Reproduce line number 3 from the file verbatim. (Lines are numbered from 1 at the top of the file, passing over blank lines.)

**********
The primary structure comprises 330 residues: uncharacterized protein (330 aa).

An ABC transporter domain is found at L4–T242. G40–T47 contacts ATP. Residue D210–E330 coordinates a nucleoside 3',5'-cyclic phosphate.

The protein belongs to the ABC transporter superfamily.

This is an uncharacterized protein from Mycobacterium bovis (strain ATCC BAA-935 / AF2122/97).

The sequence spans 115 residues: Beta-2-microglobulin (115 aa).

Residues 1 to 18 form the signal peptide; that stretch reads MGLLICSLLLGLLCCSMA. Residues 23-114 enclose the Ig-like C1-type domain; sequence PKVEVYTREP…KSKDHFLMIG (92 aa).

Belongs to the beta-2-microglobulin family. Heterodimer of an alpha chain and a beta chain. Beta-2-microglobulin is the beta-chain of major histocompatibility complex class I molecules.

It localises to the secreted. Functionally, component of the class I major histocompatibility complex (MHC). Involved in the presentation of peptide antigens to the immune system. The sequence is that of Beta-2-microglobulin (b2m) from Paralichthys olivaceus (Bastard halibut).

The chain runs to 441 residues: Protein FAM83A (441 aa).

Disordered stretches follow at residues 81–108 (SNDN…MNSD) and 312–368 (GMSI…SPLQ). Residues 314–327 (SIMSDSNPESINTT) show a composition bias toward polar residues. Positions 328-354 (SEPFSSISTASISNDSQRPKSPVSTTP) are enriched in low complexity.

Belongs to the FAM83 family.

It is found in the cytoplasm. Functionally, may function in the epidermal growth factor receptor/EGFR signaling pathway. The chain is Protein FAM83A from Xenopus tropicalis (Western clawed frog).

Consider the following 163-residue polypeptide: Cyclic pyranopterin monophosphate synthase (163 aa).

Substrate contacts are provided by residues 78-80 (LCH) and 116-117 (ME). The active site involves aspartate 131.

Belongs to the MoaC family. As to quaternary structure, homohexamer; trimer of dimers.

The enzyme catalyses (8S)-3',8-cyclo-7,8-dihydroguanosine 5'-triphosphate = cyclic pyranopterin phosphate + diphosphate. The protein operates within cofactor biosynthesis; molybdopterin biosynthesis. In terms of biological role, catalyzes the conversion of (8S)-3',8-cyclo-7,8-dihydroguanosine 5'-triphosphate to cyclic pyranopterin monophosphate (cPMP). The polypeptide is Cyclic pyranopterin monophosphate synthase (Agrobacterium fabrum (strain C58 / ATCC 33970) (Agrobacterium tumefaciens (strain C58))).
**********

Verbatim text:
The protein belongs to the ABC transporter superfamily.